Adapted trike

February 7, 2018

Charity funding for adapted trike sees disabled 11-year-old cycle for first time since brain injury

An eleven-year-old boy, who was a keen cyclist before he suffered a severe brain haemorrhage over three years ago, is now able to ride a bike for the first time since his injury after a children’s charity provided funding for a specially adapted trike.

Jimmy, who lives in Exeter, suffered a spontaneous bleed to the brain after a family day out. Despite his family being told there was little chance of survival, Jimmy pulled through but as a result suffered devastating injuries. Severe hemiplegia on his right side meant he was unable to speak, walk, swallow or even support his own head.

After intensive rehabilitation over the past couple of years, including numerous operations, physiotherapy and speech therapy, Jimmy can now walk short distances but still has no use of his right hand and arm so riding a bike ever again looked very unlikely.

Mum Jenni comments: “Since his injury we kept asking Jimmy what he wanted to be able to achieve and he consistently said he would like to learn to ride a bike again. We heard of a charity through the Child Brain Injury Trust that adjusts recumbent trikes to suit different disabilities and they adjusted a trike for Jimmy to try out. I can honestly say that this was the first time I’d seen Jimmy truly happy in a very long time but adapted trikes like that cost thousands of pounds which we couldn’t afford as I’ve had to give up work to care for Jimmy.”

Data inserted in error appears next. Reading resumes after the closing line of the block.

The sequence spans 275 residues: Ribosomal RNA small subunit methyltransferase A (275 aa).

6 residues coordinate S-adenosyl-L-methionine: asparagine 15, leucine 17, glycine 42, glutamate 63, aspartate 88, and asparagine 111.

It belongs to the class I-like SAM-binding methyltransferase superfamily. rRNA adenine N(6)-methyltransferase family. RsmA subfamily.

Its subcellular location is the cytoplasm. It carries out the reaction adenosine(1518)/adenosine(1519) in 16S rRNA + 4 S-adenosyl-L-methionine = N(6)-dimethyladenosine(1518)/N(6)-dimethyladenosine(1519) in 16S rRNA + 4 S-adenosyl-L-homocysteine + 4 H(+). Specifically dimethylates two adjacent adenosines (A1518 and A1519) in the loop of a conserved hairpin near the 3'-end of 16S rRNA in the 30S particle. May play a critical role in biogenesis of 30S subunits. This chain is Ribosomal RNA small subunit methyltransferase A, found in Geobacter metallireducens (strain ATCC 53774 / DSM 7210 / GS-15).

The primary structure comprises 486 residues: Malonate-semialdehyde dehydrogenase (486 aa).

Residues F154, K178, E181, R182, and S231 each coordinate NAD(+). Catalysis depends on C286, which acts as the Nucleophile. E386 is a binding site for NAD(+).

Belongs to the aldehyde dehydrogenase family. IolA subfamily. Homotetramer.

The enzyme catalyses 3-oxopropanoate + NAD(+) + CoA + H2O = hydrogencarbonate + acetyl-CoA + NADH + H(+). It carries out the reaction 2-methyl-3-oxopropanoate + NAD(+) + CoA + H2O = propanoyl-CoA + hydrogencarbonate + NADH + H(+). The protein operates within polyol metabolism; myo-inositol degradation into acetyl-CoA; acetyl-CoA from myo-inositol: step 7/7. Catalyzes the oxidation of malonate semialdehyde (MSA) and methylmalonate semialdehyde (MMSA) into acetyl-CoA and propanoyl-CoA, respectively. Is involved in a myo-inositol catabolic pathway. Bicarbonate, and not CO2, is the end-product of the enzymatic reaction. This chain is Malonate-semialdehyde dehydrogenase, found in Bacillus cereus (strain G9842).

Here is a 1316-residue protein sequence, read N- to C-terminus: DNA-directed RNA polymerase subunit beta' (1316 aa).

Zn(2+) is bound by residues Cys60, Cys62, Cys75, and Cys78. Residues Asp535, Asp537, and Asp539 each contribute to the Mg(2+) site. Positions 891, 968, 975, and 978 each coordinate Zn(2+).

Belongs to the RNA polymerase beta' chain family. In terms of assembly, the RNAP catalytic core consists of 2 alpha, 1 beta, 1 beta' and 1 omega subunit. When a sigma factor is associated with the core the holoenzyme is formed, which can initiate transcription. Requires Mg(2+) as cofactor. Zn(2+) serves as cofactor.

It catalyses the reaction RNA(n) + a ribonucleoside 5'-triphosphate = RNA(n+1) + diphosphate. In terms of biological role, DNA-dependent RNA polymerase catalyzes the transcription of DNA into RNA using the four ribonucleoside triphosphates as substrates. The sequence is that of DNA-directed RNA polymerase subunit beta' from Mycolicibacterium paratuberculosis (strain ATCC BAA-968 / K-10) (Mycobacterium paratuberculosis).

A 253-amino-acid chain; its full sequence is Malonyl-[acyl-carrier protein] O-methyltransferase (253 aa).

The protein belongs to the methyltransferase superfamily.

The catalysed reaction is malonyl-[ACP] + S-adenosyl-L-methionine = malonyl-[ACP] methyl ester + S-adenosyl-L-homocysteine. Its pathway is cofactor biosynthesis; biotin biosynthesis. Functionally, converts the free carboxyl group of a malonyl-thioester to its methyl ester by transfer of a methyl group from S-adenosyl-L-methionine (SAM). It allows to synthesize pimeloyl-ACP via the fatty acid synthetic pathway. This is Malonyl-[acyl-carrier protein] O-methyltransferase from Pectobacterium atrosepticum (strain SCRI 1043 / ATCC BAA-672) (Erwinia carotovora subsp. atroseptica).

jimmy Adapted trikeAdaptations on this special trike mean that Jimmy can control the brakes and the steering all with his left hand so he can ride independently, as well as an adjustable head rest to help him sit on it safely and securely. 

After Jenni saw Jimmy’s reaction she knew that this trike would be life-changing for him so set about trying to raise the funds needed. Friends and family rallied together raising just under £1000, Jenni then reached out to the charity Children Today to see if they would be able to provide a grant for £1000 which, combined with the contributions from friends and family, would cover the cost of the trike. Jenni adds:

“When Children Today told us that they would award Jimmy the funding we needed for the trike we just couldn’t believe it! Jimmy was the first child in the UK to get the KMX Koyote folding trike and it really has made a huge difference to him and our whole family.

“Jimmy isn’t able to cycle from home as he gets tired but as this trike folds up we can put it in the car, drive out somewhere and all go for a bike ride together. Cycling was a big part of our family before his accident, Jimmy’s dad and grandfather are both avid cyclists – in fact we used to say cycling is in the genes! This trike means Jimmy can now go on bike rides with his dad and sisters once again.

jimmy Adapted trike“The trike has also had much more of an impact than just making exercise more accessible for him (as he walks with a splint) and helping improve his strength and stamina. Sadly, his self-confidence plummeted after his injury. He was always shy but as his speech started to come back, he found it difficult to communicate. As his trike is so unusual it’s really helping his social interaction as people keep coming up to it to have a look and talk to him about it. He’s a lot better at communicating now and his confidence is growing every week.

“Jimmy has gone through so much in his young life already so we are very grateful that thanks to Children Today he’s been able to cycle once again with this special trike which we thought he would never be able to do again.”

Children Today provides funding for specialised equipment for children and young people with disabilities under the age of 25 across the UK but receives no government funding so is reliant on voluntary donations to keep providing these grants and making a positive impact to the lives of children like Jimmy.

 

If you know a child that needs funding for a specialised piece of equipment or would like to donate to Children Today’s work please visit www.childrentoday.org.uk

 

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